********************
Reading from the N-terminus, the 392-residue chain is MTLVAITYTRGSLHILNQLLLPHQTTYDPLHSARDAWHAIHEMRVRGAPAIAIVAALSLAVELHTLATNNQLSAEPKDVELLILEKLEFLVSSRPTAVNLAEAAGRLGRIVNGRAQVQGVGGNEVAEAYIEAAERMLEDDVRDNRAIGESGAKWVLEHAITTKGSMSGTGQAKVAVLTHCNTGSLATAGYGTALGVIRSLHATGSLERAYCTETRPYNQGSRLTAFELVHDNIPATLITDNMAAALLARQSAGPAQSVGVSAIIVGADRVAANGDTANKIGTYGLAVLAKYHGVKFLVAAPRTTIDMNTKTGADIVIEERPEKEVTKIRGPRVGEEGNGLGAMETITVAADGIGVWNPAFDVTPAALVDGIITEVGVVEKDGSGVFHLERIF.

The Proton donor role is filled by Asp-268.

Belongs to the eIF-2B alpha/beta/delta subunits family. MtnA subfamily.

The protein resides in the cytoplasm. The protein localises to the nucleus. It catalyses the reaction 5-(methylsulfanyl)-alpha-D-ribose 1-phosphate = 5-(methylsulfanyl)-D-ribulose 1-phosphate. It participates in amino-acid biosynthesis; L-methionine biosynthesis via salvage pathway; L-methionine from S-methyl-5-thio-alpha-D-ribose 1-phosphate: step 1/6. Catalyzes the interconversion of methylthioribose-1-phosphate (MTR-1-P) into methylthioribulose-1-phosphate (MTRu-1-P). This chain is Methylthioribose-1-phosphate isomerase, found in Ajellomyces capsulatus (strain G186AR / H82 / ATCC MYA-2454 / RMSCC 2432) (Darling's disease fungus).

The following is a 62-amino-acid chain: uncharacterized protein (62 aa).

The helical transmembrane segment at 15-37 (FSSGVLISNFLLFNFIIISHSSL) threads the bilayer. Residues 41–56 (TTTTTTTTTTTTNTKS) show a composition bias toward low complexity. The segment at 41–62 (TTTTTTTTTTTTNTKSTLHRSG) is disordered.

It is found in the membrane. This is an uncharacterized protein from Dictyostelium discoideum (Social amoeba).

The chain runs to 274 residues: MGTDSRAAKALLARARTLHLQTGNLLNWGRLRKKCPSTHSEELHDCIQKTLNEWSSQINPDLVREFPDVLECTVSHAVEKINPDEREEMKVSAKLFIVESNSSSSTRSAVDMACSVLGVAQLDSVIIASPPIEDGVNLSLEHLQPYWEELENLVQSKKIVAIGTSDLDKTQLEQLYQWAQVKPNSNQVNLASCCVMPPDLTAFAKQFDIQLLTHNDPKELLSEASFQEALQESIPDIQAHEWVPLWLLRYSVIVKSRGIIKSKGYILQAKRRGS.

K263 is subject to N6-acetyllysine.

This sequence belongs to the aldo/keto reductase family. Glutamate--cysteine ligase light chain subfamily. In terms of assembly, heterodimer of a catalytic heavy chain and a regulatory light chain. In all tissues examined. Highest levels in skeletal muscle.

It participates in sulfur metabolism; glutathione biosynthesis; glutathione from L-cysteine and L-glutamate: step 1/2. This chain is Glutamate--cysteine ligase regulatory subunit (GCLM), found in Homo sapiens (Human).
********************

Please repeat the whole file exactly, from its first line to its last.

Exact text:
Reading from the N-terminus, the 392-residue chain is MTLVAITYTRGSLHILNQLLLPHQTTYDPLHSARDAWHAIHEMRVRGAPAIAIVAALSLAVELHTLATNNQLSAEPKDVELLILEKLEFLVSSRPTAVNLAEAAGRLGRIVNGRAQVQGVGGNEVAEAYIEAAERMLEDDVRDNRAIGESGAKWVLEHAITTKGSMSGTGQAKVAVLTHCNTGSLATAGYGTALGVIRSLHATGSLERAYCTETRPYNQGSRLTAFELVHDNIPATLITDNMAAALLARQSAGPAQSVGVSAIIVGADRVAANGDTANKIGTYGLAVLAKYHGVKFLVAAPRTTIDMNTKTGADIVIEERPEKEVTKIRGPRVGEEGNGLGAMETITVAADGIGVWNPAFDVTPAALVDGIITEVGVVEKDGSGVFHLERIF.

The Proton donor role is filled by Asp-268.

Belongs to the eIF-2B alpha/beta/delta subunits family. MtnA subfamily.

The protein resides in the cytoplasm. The protein localises to the nucleus. It catalyses the reaction 5-(methylsulfanyl)-alpha-D-ribose 1-phosphate = 5-(methylsulfanyl)-D-ribulose 1-phosphate. It participates in amino-acid biosynthesis; L-methionine biosynthesis via salvage pathway; L-methionine from S-methyl-5-thio-alpha-D-ribose 1-phosphate: step 1/6. Catalyzes the interconversion of methylthioribose-1-phosphate (MTR-1-P) into methylthioribulose-1-phosphate (MTRu-1-P). This chain is Methylthioribose-1-phosphate isomerase, found in Ajellomyces capsulatus (strain G186AR / H82 / ATCC MYA-2454 / RMSCC 2432) (Darling's disease fungus).

The following is a 62-amino-acid chain: uncharacterized protein (62 aa).

The helical transmembrane segment at 15-37 (FSSGVLISNFLLFNFIIISHSSL) threads the bilayer. Residues 41–56 (TTTTTTTTTTTTNTKS) show a composition bias toward low complexity. The segment at 41–62 (TTTTTTTTTTTTNTKSTLHRSG) is disordered.

It is found in the membrane. This is an uncharacterized protein from Dictyostelium discoideum (Social amoeba).

The chain runs to 274 residues: MGTDSRAAKALLARARTLHLQTGNLLNWGRLRKKCPSTHSEELHDCIQKTLNEWSSQINPDLVREFPDVLECTVSHAVEKINPDEREEMKVSAKLFIVESNSSSSTRSAVDMACSVLGVAQLDSVIIASPPIEDGVNLSLEHLQPYWEELENLVQSKKIVAIGTSDLDKTQLEQLYQWAQVKPNSNQVNLASCCVMPPDLTAFAKQFDIQLLTHNDPKELLSEASFQEALQESIPDIQAHEWVPLWLLRYSVIVKSRGIIKSKGYILQAKRRGS.

K263 is subject to N6-acetyllysine.

This sequence belongs to the aldo/keto reductase family. Glutamate--cysteine ligase light chain subfamily. In terms of assembly, heterodimer of a catalytic heavy chain and a regulatory light chain. In all tissues examined. Highest levels in skeletal muscle.

It participates in sulfur metabolism; glutathione biosynthesis; glutathione from L-cysteine and L-glutamate: step 1/2. This chain is Glutamate--cysteine ligase regulatory subunit (GCLM), found in Homo sapiens (Human).